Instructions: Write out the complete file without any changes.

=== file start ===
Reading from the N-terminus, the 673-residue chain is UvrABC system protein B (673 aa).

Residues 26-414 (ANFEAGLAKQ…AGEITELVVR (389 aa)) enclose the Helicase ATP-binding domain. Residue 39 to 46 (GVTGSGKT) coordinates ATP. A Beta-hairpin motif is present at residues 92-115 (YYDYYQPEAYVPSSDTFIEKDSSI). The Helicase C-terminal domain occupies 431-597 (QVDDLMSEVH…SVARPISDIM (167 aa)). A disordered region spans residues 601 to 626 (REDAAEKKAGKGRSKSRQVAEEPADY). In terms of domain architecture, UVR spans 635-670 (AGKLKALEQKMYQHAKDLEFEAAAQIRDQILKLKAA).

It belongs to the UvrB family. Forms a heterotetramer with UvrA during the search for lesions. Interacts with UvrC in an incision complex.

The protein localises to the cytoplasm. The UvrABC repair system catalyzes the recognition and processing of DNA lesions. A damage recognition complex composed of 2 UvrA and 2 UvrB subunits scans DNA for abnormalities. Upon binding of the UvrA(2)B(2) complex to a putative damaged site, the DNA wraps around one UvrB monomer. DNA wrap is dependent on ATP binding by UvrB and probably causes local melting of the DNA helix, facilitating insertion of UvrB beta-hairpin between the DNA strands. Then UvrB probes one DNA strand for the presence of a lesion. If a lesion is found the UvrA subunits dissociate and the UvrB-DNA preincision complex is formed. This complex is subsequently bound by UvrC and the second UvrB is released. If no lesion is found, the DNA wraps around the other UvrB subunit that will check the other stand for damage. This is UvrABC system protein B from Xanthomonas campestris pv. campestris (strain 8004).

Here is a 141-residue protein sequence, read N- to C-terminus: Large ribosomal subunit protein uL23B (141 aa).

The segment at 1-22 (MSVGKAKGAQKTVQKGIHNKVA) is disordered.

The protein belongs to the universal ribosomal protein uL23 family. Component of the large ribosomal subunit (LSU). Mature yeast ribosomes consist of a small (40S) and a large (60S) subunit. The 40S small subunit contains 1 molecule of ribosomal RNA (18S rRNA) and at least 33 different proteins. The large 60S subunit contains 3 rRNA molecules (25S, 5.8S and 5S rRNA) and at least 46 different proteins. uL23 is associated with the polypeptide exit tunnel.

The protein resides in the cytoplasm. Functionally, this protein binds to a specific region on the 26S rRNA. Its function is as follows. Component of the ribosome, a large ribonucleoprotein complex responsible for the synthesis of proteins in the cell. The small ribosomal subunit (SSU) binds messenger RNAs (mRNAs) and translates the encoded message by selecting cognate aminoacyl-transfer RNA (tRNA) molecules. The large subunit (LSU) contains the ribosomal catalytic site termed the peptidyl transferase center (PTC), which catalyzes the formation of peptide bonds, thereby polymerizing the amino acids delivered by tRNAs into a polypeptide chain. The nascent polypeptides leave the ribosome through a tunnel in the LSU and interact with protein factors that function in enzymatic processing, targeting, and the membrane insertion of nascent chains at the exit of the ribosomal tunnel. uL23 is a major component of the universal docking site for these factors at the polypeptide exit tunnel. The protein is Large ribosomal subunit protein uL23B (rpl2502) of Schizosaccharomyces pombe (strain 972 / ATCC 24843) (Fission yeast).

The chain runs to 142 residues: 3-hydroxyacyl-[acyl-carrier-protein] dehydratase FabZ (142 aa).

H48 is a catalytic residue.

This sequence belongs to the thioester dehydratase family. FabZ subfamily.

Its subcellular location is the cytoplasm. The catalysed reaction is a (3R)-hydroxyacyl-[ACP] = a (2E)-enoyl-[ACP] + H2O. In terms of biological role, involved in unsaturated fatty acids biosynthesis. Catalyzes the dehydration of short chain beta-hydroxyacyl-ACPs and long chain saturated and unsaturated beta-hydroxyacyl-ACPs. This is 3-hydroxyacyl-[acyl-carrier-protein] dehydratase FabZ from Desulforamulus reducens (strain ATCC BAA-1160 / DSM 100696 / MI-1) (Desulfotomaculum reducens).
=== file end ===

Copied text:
Reading from the N-terminus, the 673-residue chain is UvrABC system protein B (673 aa).

Residues 26-414 (ANFEAGLAKQ…AGEITELVVR (389 aa)) enclose the Helicase ATP-binding domain. Residue 39 to 46 (GVTGSGKT) coordinates ATP. A Beta-hairpin motif is present at residues 92-115 (YYDYYQPEAYVPSSDTFIEKDSSI). The Helicase C-terminal domain occupies 431-597 (QVDDLMSEVH…SVARPISDIM (167 aa)). A disordered region spans residues 601 to 626 (REDAAEKKAGKGRSKSRQVAEEPADY). In terms of domain architecture, UVR spans 635-670 (AGKLKALEQKMYQHAKDLEFEAAAQIRDQILKLKAA).

It belongs to the UvrB family. Forms a heterotetramer with UvrA during the search for lesions. Interacts with UvrC in an incision complex.

The protein localises to the cytoplasm. The UvrABC repair system catalyzes the recognition and processing of DNA lesions. A damage recognition complex composed of 2 UvrA and 2 UvrB subunits scans DNA for abnormalities. Upon binding of the UvrA(2)B(2) complex to a putative damaged site, the DNA wraps around one UvrB monomer. DNA wrap is dependent on ATP binding by UvrB and probably causes local melting of the DNA helix, facilitating insertion of UvrB beta-hairpin between the DNA strands. Then UvrB probes one DNA strand for the presence of a lesion. If a lesion is found the UvrA subunits dissociate and the UvrB-DNA preincision complex is formed. This complex is subsequently bound by UvrC and the second UvrB is released. If no lesion is found, the DNA wraps around the other UvrB subunit that will check the other stand for damage. This is UvrABC system protein B from Xanthomonas campestris pv. campestris (strain 8004).

Here is a 141-residue protein sequence, read N- to C-terminus: Large ribosomal subunit protein uL23B (141 aa).

The segment at 1-22 (MSVGKAKGAQKTVQKGIHNKVA) is disordered.

The protein belongs to the universal ribosomal protein uL23 family. Component of the large ribosomal subunit (LSU). Mature yeast ribosomes consist of a small (40S) and a large (60S) subunit. The 40S small subunit contains 1 molecule of ribosomal RNA (18S rRNA) and at least 33 different proteins. The large 60S subunit contains 3 rRNA molecules (25S, 5.8S and 5S rRNA) and at least 46 different proteins. uL23 is associated with the polypeptide exit tunnel.

The protein resides in the cytoplasm. Functionally, this protein binds to a specific region on the 26S rRNA. Its function is as follows. Component of the ribosome, a large ribonucleoprotein complex responsible for the synthesis of proteins in the cell. The small ribosomal subunit (SSU) binds messenger RNAs (mRNAs) and translates the encoded message by selecting cognate aminoacyl-transfer RNA (tRNA) molecules. The large subunit (LSU) contains the ribosomal catalytic site termed the peptidyl transferase center (PTC), which catalyzes the formation of peptide bonds, thereby polymerizing the amino acids delivered by tRNAs into a polypeptide chain. The nascent polypeptides leave the ribosome through a tunnel in the LSU and interact with protein factors that function in enzymatic processing, targeting, and the membrane insertion of nascent chains at the exit of the ribosomal tunnel. uL23 is a major component of the universal docking site for these factors at the polypeptide exit tunnel. The protein is Large ribosomal subunit protein uL23B (rpl2502) of Schizosaccharomyces pombe (strain 972 / ATCC 24843) (Fission yeast).

The chain runs to 142 residues: 3-hydroxyacyl-[acyl-carrier-protein] dehydratase FabZ (142 aa).

H48 is a catalytic residue.

This sequence belongs to the thioester dehydratase family. FabZ subfamily.

Its subcellular location is the cytoplasm. The catalysed reaction is a (3R)-hydroxyacyl-[ACP] = a (2E)-enoyl-[ACP] + H2O. In terms of biological role, involved in unsaturated fatty acids biosynthesis. Catalyzes the dehydration of short chain beta-hydroxyacyl-ACPs and long chain saturated and unsaturated beta-hydroxyacyl-ACPs. This is 3-hydroxyacyl-[acyl-carrier-protein] dehydratase FabZ from Desulforamulus reducens (strain ATCC BAA-1160 / DSM 100696 / MI-1) (Desulfotomaculum reducens).